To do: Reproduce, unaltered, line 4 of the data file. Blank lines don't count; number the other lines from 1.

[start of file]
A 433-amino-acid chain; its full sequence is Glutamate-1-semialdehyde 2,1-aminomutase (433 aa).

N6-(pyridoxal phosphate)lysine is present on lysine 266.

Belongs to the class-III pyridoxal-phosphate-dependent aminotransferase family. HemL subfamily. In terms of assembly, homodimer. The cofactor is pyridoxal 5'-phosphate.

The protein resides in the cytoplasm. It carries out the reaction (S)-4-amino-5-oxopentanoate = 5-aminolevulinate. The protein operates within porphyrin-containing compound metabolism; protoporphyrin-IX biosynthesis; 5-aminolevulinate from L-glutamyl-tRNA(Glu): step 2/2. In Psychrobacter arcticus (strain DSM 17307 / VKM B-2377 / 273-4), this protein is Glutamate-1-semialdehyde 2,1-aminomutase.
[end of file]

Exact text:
The protein resides in the cytoplasm. It carries out the reaction (S)-4-amino-5-oxopentanoate = 5-aminolevulinate. The protein operates within porphyrin-containing compound metabolism; protoporphyrin-IX biosynthesis; 5-aminolevulinate from L-glutamyl-tRNA(Glu): step 2/2. In Psychrobacter arcticus (strain DSM 17307 / VKM B-2377 / 273-4), this protein is Glutamate-1-semialdehyde 2,1-aminomutase.